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Rolling back a failed upgrade

You are in the middle of upgrading from Exchange 5.5 to 2000, and something goes wrong. What do you do? This tip gives some step-by-step advice.

You are upgrading from Exchange 5.5 to 2000 (or maybe 2003). About halfway through the process, something goes horribly wrong.

What do you do?

You may decide that you want to stick with Exchange 5.5 for the time being. Unfortunately, doing so isn't as simple as just restoring a backup because the upgrade process has made significant modifications to the file system, the registry and Active Directory. The only way that you can go back to running a stable Exchange 5.5 installation is to manually undo the changes that the failed upgrade has made, install a copy of Exchange 5.5 and then restore your backup that you made right before the upgrade.

The first part of the process is to manually remove any changes to the system that the upgrade made. In this tip I will show you all of the possible changes that you might have to remove. Just remember that depending on how far into the upgrade you were when the crash occurred, it's very likely that some of the changes that I'm about to show you might not have been made.

Clean the registry—carefully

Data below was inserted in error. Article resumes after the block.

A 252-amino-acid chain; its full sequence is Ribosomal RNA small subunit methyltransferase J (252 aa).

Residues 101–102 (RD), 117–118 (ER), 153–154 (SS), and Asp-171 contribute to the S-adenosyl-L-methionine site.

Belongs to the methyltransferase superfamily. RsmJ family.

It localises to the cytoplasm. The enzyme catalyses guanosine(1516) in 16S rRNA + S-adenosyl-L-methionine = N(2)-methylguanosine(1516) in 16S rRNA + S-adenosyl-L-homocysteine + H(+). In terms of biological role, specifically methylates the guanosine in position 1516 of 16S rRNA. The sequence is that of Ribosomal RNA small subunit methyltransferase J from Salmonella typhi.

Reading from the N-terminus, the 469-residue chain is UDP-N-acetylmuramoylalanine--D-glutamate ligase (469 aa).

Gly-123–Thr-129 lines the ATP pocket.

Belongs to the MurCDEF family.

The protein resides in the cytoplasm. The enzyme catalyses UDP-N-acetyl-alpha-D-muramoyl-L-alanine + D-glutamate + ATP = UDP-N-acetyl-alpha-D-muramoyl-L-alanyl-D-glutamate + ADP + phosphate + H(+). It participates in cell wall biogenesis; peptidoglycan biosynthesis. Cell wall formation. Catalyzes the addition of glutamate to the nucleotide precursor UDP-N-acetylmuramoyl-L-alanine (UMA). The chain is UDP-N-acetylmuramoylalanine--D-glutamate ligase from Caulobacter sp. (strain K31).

Begin the process by cleansing the registry. Keep in mind that modifying the registry is dangerous. Making an incorrect modification can destroy Windows and/or your applications. Given that, I recommend that you make another backup before moving forward.

That said, go to HKEY_LOCAL_MACHINE\System\CurrentControlSet\Services\ and remove the following registry keys if they exist:

Anything starting with LME, MSExchange, or your_server_name-LME

Now, go to HKEY_LOCAL_MACHINE\Software\Microsoft\Exchange and remove the Setup key.

Now that you have cleaned up the registry, check every disk volume on your system for the existence of an EXCHSRVR folder (this folder might be beneath Program Files or another folder). If this folder exists, rename it to something that you can remember.

Now, open the Control Panel and use the Add/Remove Programs icon to remove Internet Information Server (IIS). IIS is located under the Windows Components section of the Add /Remove Programs option. Remember that if you host any other Web sites on the server, then you will need to back those sites up and make note of the related IIS configuration options prior to removing IIS.

After you remove IIS, reboot the server. When the server comes back up you will need to use the Add/Remove Programs option to re-install IIS. Once IIS is back up and running, you will have to re-apply the most recent Windows service pack. You will also have to re-apply any IIS related hot fixes that have become available since the service pack was released.

Re-install with special steps
Now that the remnants of Exchange 2000/2003 are gone, and IIS has been reset, it's time to reinstall Exchange 5.5. However, when installing Exchange 5.5, there are some special steps that you are going to have to do. For starters, when you run the Exchange 5.5 Setup program, you must do so from a command line so that you may specify the /R parameter after the SETUP.EXE command.